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Food and Northern Identities in the mid-Nineteenth Century

thesis
posted on 2023-01-05, 11:58 authored by Gillian Eastabrook
This dissertation examines two related issues: how food and its consumption were used by northerners and by others to describe and reinforce northern English identities in the mid-nineteenth century; and how this can be related to other aspects of identity and place. It brings together evidence from varied sources to build on existing descriptive work about food in and of the North in the nineteenth century. Alongside this, it draws on ideas about the North and northernness previously articulated in other contexts and largely in relation to later periods, complementing them with approaches to the study of food and identity more broadly. It concludes that in the discourse relating to food, its consumption, and its lack, we can already see clear signs in this period of the development of the northern identities that had been observed later in the century. The early symbolism of the North, linked to differences in staple grains and seen for example by Celia Fiennes in the seventeenth century, remained and developed further. In both the Hungry Forties and the Lancashire Cotton Famine the North was often identified as a place of hunger and poverty. However plenty, prosperity and civic pride were seen in both the way northernness was performed by its people, and the way the North was perceived from elsewhere. While some of these features relate to the North as a whole, pan-regional feeling was not always well developed and more local northern identities could be seen in many ways, from the preference of working women who had migrated within the North for the local oatcakes they had learned to make at their mothers’ knees, to the civic pride of elite men in their city expressed at banquets. So in this period, and through the lens of food, we can see a proto-northernness, the beginnings of the northern identity that has been noted in relation to other aspects of elite and popular culture in the late nineteenth and the twentieth centuries.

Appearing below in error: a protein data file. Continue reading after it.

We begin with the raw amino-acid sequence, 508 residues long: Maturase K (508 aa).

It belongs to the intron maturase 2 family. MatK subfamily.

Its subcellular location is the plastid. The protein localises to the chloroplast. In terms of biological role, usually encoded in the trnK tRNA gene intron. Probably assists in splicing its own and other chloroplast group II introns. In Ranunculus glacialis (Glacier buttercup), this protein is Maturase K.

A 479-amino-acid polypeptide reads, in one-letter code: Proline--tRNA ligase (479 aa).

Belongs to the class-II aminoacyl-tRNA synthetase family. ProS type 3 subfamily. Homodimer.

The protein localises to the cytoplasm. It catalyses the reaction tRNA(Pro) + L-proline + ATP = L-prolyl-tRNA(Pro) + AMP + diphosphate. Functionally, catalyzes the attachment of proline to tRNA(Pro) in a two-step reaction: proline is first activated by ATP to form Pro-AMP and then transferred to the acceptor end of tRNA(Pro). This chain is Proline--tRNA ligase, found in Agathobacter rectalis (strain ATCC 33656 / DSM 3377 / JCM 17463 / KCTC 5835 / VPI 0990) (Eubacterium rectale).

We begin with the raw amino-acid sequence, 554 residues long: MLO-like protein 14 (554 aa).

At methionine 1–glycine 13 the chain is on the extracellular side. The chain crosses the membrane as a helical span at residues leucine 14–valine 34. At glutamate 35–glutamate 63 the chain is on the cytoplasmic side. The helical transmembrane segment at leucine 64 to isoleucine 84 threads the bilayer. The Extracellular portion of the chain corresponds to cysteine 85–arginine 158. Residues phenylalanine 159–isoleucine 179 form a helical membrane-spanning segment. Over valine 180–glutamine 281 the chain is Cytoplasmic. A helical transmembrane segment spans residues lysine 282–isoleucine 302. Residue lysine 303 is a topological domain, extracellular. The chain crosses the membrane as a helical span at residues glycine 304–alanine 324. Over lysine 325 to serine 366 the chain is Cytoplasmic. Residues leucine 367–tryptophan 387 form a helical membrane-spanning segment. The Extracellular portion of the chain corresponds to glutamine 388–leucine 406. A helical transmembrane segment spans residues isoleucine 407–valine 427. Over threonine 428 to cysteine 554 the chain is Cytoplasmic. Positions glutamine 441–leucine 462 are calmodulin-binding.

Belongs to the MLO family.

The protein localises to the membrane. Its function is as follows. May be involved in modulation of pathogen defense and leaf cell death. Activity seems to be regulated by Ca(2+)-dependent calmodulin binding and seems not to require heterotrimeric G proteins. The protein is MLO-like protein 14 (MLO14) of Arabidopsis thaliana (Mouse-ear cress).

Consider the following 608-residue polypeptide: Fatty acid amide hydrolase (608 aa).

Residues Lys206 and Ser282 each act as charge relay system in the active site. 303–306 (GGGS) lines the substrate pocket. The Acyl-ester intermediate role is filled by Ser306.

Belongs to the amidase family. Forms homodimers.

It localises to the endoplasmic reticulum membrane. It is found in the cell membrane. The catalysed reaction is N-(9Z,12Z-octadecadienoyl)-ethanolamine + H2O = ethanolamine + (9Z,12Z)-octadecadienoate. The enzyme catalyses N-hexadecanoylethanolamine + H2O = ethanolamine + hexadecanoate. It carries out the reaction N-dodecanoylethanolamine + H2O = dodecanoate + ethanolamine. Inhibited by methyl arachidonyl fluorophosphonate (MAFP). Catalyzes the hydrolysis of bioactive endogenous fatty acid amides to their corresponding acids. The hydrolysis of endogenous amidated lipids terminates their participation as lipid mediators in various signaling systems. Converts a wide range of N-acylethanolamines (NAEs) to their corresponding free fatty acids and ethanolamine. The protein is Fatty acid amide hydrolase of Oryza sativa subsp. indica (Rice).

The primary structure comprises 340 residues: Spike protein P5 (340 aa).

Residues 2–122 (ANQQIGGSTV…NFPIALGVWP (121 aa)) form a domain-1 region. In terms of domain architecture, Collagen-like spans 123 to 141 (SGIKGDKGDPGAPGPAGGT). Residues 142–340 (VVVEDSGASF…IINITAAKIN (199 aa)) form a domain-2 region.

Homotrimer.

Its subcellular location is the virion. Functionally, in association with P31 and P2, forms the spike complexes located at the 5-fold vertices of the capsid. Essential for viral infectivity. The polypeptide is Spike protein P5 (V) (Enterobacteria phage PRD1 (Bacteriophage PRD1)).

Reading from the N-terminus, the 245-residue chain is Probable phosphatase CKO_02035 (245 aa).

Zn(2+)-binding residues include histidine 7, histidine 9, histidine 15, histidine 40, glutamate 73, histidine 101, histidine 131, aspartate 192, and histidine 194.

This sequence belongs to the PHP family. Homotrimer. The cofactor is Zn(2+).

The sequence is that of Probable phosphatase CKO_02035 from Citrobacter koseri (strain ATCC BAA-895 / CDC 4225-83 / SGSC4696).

History

Qualification name

  • MRes

Supervisor

Rich, Rachel ; Morgan, Simon

Awarding Institution

Leeds Beckett University

Completion Date

2021-06-01

Qualification level

  • Masters

Language

  • eng

Publisher

Leeds Beckett University

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